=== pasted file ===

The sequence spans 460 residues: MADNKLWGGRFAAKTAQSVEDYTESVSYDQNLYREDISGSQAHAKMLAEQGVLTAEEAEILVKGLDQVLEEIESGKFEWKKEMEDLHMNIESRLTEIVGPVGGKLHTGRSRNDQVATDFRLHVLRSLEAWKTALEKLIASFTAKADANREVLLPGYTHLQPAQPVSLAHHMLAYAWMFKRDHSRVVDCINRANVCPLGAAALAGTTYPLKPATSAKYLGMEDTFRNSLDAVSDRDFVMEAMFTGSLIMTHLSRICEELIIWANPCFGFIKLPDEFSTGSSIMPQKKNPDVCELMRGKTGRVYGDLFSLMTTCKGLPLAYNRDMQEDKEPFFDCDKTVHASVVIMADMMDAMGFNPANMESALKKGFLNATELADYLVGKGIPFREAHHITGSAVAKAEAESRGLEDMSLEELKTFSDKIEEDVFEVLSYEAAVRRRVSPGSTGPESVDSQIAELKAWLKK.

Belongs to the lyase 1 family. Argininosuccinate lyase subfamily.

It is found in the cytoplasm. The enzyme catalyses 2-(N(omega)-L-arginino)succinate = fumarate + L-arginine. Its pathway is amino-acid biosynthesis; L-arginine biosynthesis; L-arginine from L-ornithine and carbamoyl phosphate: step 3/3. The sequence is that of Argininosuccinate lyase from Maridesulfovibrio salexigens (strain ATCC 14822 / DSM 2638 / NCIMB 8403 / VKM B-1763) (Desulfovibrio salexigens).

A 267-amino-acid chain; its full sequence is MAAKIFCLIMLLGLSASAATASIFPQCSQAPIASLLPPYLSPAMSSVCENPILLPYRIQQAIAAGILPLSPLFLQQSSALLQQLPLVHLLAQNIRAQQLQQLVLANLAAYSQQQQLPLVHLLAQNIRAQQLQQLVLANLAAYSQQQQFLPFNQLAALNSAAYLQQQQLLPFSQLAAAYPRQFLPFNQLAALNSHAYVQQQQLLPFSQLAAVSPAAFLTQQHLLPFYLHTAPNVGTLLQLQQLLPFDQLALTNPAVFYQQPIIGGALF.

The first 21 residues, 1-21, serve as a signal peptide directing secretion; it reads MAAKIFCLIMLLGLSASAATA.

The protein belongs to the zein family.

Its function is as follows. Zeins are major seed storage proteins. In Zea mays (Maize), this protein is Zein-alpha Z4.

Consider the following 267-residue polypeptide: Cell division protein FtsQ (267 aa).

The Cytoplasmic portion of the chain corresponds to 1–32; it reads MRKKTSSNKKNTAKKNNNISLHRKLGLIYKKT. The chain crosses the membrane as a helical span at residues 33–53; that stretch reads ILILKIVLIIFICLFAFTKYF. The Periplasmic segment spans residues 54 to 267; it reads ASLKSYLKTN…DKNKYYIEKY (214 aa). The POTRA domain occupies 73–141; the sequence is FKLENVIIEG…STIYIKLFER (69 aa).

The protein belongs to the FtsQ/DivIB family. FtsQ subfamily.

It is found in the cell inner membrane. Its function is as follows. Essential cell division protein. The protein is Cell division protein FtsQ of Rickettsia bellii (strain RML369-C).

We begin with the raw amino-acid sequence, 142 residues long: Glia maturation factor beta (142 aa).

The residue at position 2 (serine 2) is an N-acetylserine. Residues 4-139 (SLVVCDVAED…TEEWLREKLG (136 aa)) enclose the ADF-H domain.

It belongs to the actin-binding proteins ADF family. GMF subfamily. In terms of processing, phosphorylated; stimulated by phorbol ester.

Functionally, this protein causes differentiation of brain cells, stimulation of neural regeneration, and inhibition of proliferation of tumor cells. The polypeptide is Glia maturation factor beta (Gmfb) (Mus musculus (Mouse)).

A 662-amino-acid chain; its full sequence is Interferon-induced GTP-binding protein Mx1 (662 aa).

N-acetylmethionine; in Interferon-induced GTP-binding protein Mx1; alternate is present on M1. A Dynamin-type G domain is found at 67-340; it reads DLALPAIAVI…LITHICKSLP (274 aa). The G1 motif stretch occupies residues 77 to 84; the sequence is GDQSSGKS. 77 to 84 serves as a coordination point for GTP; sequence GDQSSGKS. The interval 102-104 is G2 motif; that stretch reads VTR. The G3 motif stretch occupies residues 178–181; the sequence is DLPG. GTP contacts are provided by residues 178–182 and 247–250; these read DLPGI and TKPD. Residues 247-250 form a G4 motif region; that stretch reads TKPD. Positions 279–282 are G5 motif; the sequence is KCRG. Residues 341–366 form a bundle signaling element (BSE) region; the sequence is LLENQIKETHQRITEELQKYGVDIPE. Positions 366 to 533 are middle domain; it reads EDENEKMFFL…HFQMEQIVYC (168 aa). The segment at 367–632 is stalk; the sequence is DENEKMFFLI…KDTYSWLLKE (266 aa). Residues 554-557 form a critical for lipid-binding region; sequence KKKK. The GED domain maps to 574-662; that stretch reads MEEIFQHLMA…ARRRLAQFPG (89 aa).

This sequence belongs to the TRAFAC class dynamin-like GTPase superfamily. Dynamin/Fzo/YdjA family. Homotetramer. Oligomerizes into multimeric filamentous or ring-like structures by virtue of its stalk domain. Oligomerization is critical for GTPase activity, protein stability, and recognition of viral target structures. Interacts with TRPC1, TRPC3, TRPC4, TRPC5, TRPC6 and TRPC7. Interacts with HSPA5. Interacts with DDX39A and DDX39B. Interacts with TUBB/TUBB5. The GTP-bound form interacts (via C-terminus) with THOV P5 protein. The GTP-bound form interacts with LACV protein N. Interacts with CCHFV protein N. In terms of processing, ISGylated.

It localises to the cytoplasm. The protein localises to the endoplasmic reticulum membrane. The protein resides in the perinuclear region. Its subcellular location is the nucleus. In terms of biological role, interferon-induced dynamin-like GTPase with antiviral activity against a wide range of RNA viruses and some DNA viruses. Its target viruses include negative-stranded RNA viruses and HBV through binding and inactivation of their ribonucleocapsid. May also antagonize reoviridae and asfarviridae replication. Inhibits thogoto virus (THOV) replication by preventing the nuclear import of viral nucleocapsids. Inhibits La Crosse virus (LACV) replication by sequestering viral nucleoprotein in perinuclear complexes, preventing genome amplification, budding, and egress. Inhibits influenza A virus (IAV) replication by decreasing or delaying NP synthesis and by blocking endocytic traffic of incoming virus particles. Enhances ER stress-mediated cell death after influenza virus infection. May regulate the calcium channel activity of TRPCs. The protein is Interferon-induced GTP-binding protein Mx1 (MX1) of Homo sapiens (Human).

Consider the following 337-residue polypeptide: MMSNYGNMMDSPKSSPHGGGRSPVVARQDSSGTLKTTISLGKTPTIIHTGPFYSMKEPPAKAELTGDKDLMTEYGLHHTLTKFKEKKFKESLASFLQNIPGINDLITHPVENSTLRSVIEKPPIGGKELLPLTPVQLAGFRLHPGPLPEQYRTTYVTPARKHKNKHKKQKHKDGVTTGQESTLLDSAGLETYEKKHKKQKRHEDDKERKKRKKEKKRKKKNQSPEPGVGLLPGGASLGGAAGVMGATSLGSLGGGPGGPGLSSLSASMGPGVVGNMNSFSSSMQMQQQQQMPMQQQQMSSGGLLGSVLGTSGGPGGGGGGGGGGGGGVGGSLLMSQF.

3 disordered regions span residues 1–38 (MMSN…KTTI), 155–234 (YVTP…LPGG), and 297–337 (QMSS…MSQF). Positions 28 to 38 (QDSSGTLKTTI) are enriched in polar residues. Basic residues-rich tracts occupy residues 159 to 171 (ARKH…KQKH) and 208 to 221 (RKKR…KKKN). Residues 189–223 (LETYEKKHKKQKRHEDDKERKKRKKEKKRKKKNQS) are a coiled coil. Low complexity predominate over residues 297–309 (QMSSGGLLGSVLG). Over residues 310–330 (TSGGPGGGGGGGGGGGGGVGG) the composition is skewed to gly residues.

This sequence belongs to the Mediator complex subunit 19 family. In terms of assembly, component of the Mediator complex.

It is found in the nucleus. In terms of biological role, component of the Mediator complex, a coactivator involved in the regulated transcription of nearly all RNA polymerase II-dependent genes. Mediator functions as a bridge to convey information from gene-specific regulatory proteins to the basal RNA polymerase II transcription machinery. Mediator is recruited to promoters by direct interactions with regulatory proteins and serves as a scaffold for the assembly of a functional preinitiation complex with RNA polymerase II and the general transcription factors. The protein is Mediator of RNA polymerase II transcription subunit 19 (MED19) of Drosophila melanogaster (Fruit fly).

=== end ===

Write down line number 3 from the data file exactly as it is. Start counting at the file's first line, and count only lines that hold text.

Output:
It is found in the cytoplasm. The enzyme catalyses 2-(N(omega)-L-arginino)succinate = fumarate + L-arginine. Its pathway is amino-acid biosynthesis; L-arginine biosynthesis; L-arginine from L-ornithine and carbamoyl phosphate: step 3/3. The sequence is that of Argininosuccinate lyase from Maridesulfovibrio salexigens (strain ATCC 14822 / DSM 2638 / NCIMB 8403 / VKM B-1763) (Desulfovibrio salexigens).